Grampound Auxiliary Unit Patrol and Operational Base.
This page as last updated at 10:24am on 14/7/12
Thank you for selecting information on
the Grampound Auxiliary Unit Patrol and their Operational Base
in Cornwall. The info below have been supplied by CART's Devon CIO, Nina Hannaford with research by Phil
Hadley along with Tina Tyler and Peter Wootton.
If tou can provide any more info please email firstname.lastname@example.org
Research into this patrol and its training is ongoing. The information below is published from
various sources and is by no means conclusive. If information is not listed below
it does not necessarily mean the information is not out there but normally means CART researchers
have not found it yet.
If you have any information on this patrol or can help with research in this area please do
Grampound Village. Cornwall. Known locally as “The Bombers”
It is currently unknown when the patrol was formed.
Left to right : Jack Richards, Harold Cock, Cpl Sidney Honey, William Osbourne,
Sgt William Knowles, Clem Knowles and Ire Broom
Photo courtesy of Tina Tyler
Sgt William Knowles of Old Hill
Cpl Sidney Honey of Fore Street
Harold Cock of Old Hill
William Osbourne of Fore Street
Clem Knowles of Old Hill ( brother of William)
Ire Broom of Old Hill
W “ Jack” Richards of Fore Street.
Harold Cock's son was unaware of his fathers wartime Auxiliary Unit activities until he was told by local
William Osbourne was a well known local character who was a coal merchant and whos family ran one of the
The Richard's family were local builders and decorators.
The OB and nearby bomb store were located in Trewithen (locally known as Barteliver) Woods. Part of the vast
estate of Trewithen House, Trewithen (Barteliver) Woods are a very short distance from Old Hill , where many in the
patrol lived, and Bartilever Hill on the perimeter of the Parish.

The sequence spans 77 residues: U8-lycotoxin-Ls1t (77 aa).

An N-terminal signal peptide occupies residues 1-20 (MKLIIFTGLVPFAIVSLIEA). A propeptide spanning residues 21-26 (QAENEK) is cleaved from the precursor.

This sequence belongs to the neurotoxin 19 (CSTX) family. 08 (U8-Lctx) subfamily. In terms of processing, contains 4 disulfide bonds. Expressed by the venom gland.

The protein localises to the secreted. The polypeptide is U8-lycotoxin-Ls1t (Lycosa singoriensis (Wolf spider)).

Photos of OB courtsey of Phil Hadley
Located and recorded by Phil Hadley.
The Fal runs along the bottom of the valley (north to south) with a small stream running into it at right angles
(west to east). The OB is in woodland - about 15m from the edge by the field. The field is north of the OB. The
site is at the top of a steep wooded slope up from the stream. From the edge of the woodland you had a view across
the field down onto the village. You would have been able to monitor traffic on the A390 from the edge of the
The depression in the ground where the OB would have been is still visible although someone seems to have tried
to make some kind of roofing for a den from the branches now fallen in it.There are two sheets of corrugated iron
by the depression.
The deepest part of the depression is about 5m by 3m but the shallow part of the depression extends another 8 or
9m by approx 3m. It is difficult to tell how much of the depression was the base. The 2 pieces of corrugated
sheeting are by the deeper part of the depression.
Orientation of OB: The depression runs east-west with the most likely spot for the entrance
being at the eastern end.
Other physical remains nearby: While Phil was recording the OB a local couple were able to
direct him to another area 45m uphill from the OB.
This much smaller site has two sheets of corrugated iron lying in situ with a third lying out on the ground. We
consider this could have been a bomb store.
Possible Bomb Store
Post/s: Currently unknown
Grampound now stands on the A390 which is a major route between Plymouth and Falmouth.
The footpath, known locally as the 'Roman Road' and 'Old Hill' (it leads to the Roman Fort of Carvossa) was once
the main road to Probus before it was re-routed in the 1960's to form part of the A390.
Grampound Bridge is a bridging point over the River Fal which one assumes would have had strategic importance.
The very kind help of Phil Hadley along with Tina Tyler and Peter
If you can help with any info please contact